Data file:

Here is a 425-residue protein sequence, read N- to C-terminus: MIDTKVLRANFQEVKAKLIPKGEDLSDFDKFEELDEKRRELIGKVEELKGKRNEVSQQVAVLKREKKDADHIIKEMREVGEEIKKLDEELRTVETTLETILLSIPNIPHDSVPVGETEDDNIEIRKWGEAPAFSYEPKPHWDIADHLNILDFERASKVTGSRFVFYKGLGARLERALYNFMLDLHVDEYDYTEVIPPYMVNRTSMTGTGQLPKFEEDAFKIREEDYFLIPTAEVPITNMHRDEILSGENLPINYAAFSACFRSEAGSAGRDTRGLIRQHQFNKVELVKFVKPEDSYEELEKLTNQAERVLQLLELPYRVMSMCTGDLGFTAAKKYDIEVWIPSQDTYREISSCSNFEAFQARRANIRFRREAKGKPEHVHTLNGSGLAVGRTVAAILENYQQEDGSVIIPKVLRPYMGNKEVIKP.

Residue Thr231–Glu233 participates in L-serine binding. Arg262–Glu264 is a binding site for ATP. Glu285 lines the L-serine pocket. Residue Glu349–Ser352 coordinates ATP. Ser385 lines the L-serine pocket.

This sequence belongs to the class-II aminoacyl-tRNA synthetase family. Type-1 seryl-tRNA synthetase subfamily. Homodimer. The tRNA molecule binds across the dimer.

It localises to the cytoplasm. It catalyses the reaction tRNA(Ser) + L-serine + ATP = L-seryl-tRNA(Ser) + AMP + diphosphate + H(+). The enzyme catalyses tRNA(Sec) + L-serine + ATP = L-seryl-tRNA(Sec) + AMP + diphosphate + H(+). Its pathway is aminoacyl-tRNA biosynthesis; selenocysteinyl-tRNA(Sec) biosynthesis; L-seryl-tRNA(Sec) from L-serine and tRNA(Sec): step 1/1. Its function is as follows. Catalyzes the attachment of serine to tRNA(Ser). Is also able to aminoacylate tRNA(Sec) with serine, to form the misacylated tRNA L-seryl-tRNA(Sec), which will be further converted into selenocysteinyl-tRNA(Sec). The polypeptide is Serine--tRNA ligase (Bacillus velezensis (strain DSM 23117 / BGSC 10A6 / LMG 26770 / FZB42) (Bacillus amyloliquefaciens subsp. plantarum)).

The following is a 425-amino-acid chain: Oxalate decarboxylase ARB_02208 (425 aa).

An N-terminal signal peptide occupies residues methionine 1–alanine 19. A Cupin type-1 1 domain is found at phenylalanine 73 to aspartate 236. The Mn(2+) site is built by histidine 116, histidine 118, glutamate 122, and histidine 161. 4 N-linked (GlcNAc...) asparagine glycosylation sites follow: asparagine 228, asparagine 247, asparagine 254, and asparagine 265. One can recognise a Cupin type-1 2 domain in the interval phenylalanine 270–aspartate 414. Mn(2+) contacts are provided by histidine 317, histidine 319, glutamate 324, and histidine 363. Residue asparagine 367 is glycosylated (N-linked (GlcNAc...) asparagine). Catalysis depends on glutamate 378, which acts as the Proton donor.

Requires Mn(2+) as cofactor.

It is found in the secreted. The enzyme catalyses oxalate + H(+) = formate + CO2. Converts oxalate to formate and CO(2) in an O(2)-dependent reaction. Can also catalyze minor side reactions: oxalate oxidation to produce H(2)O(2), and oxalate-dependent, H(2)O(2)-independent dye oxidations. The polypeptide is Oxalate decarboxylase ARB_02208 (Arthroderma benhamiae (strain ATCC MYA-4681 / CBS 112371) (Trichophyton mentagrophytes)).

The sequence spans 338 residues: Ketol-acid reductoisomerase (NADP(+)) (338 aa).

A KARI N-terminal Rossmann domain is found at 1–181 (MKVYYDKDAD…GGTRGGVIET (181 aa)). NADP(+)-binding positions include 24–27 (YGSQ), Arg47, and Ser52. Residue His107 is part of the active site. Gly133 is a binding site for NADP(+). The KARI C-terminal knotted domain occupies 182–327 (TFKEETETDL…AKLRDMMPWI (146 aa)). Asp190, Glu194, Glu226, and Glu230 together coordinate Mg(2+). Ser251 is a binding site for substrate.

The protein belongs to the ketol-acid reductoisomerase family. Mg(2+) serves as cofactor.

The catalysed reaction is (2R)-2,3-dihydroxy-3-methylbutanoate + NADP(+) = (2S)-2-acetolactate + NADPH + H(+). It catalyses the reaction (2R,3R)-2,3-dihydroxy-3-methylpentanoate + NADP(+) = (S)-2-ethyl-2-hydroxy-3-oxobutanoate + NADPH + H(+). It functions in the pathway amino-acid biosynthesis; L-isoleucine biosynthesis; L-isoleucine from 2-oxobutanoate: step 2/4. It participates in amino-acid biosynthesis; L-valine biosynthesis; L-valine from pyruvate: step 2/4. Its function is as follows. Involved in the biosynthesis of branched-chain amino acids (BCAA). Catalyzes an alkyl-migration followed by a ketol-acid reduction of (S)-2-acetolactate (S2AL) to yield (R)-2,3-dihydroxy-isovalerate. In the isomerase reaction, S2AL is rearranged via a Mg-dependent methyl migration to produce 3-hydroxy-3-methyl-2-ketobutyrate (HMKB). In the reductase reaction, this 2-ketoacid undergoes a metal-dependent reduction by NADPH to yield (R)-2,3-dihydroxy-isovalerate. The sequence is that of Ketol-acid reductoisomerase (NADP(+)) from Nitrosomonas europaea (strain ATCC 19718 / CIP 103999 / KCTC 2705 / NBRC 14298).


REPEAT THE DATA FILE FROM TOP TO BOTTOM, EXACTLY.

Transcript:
Here is a 425-residue protein sequence, read N- to C-terminus: MIDTKVLRANFQEVKAKLIPKGEDLSDFDKFEELDEKRRELIGKVEELKGKRNEVSQQVAVLKREKKDADHIIKEMREVGEEIKKLDEELRTVETTLETILLSIPNIPHDSVPVGETEDDNIEIRKWGEAPAFSYEPKPHWDIADHLNILDFERASKVTGSRFVFYKGLGARLERALYNFMLDLHVDEYDYTEVIPPYMVNRTSMTGTGQLPKFEEDAFKIREEDYFLIPTAEVPITNMHRDEILSGENLPINYAAFSACFRSEAGSAGRDTRGLIRQHQFNKVELVKFVKPEDSYEELEKLTNQAERVLQLLELPYRVMSMCTGDLGFTAAKKYDIEVWIPSQDTYREISSCSNFEAFQARRANIRFRREAKGKPEHVHTLNGSGLAVGRTVAAILENYQQEDGSVIIPKVLRPYMGNKEVIKP.

Residue Thr231–Glu233 participates in L-serine binding. Arg262–Glu264 is a binding site for ATP. Glu285 lines the L-serine pocket. Residue Glu349–Ser352 coordinates ATP. Ser385 lines the L-serine pocket.

This sequence belongs to the class-II aminoacyl-tRNA synthetase family. Type-1 seryl-tRNA synthetase subfamily. Homodimer. The tRNA molecule binds across the dimer.

It localises to the cytoplasm. It catalyses the reaction tRNA(Ser) + L-serine + ATP = L-seryl-tRNA(Ser) + AMP + diphosphate + H(+). The enzyme catalyses tRNA(Sec) + L-serine + ATP = L-seryl-tRNA(Sec) + AMP + diphosphate + H(+). Its pathway is aminoacyl-tRNA biosynthesis; selenocysteinyl-tRNA(Sec) biosynthesis; L-seryl-tRNA(Sec) from L-serine and tRNA(Sec): step 1/1. Its function is as follows. Catalyzes the attachment of serine to tRNA(Ser). Is also able to aminoacylate tRNA(Sec) with serine, to form the misacylated tRNA L-seryl-tRNA(Sec), which will be further converted into selenocysteinyl-tRNA(Sec). The polypeptide is Serine--tRNA ligase (Bacillus velezensis (strain DSM 23117 / BGSC 10A6 / LMG 26770 / FZB42) (Bacillus amyloliquefaciens subsp. plantarum)).

The following is a 425-amino-acid chain: Oxalate decarboxylase ARB_02208 (425 aa).

An N-terminal signal peptide occupies residues methionine 1–alanine 19. A Cupin type-1 1 domain is found at phenylalanine 73 to aspartate 236. The Mn(2+) site is built by histidine 116, histidine 118, glutamate 122, and histidine 161. 4 N-linked (GlcNAc...) asparagine glycosylation sites follow: asparagine 228, asparagine 247, asparagine 254, and asparagine 265. One can recognise a Cupin type-1 2 domain in the interval phenylalanine 270–aspartate 414. Mn(2+) contacts are provided by histidine 317, histidine 319, glutamate 324, and histidine 363. Residue asparagine 367 is glycosylated (N-linked (GlcNAc...) asparagine). Catalysis depends on glutamate 378, which acts as the Proton donor.

Requires Mn(2+) as cofactor.

It is found in the secreted. The enzyme catalyses oxalate + H(+) = formate + CO2. Converts oxalate to formate and CO(2) in an O(2)-dependent reaction. Can also catalyze minor side reactions: oxalate oxidation to produce H(2)O(2), and oxalate-dependent, H(2)O(2)-independent dye oxidations. The polypeptide is Oxalate decarboxylase ARB_02208 (Arthroderma benhamiae (strain ATCC MYA-4681 / CBS 112371) (Trichophyton mentagrophytes)).

The sequence spans 338 residues: Ketol-acid reductoisomerase (NADP(+)) (338 aa).

A KARI N-terminal Rossmann domain is found at 1–181 (MKVYYDKDAD…GGTRGGVIET (181 aa)). NADP(+)-binding positions include 24–27 (YGSQ), Arg47, and Ser52. Residue His107 is part of the active site. Gly133 is a binding site for NADP(+). The KARI C-terminal knotted domain occupies 182–327 (TFKEETETDL…AKLRDMMPWI (146 aa)). Asp190, Glu194, Glu226, and Glu230 together coordinate Mg(2+). Ser251 is a binding site for substrate.

The protein belongs to the ketol-acid reductoisomerase family. Mg(2+) serves as cofactor.

The catalysed reaction is (2R)-2,3-dihydroxy-3-methylbutanoate + NADP(+) = (2S)-2-acetolactate + NADPH + H(+). It catalyses the reaction (2R,3R)-2,3-dihydroxy-3-methylpentanoate + NADP(+) = (S)-2-ethyl-2-hydroxy-3-oxobutanoate + NADPH + H(+). It functions in the pathway amino-acid biosynthesis; L-isoleucine biosynthesis; L-isoleucine from 2-oxobutanoate: step 2/4. It participates in amino-acid biosynthesis; L-valine biosynthesis; L-valine from pyruvate: step 2/4. Its function is as follows. Involved in the biosynthesis of branched-chain amino acids (BCAA). Catalyzes an alkyl-migration followed by a ketol-acid reduction of (S)-2-acetolactate (S2AL) to yield (R)-2,3-dihydroxy-isovalerate. In the isomerase reaction, S2AL is rearranged via a Mg-dependent methyl migration to produce 3-hydroxy-3-methyl-2-ketobutyrate (HMKB). In the reductase reaction, this 2-ketoacid undergoes a metal-dependent reduction by NADPH to yield (R)-2,3-dihydroxy-isovalerate. The sequence is that of Ketol-acid reductoisomerase (NADP(+)) from Nitrosomonas europaea (strain ATCC 19718 / CIP 103999 / KCTC 2705 / NBRC 14298).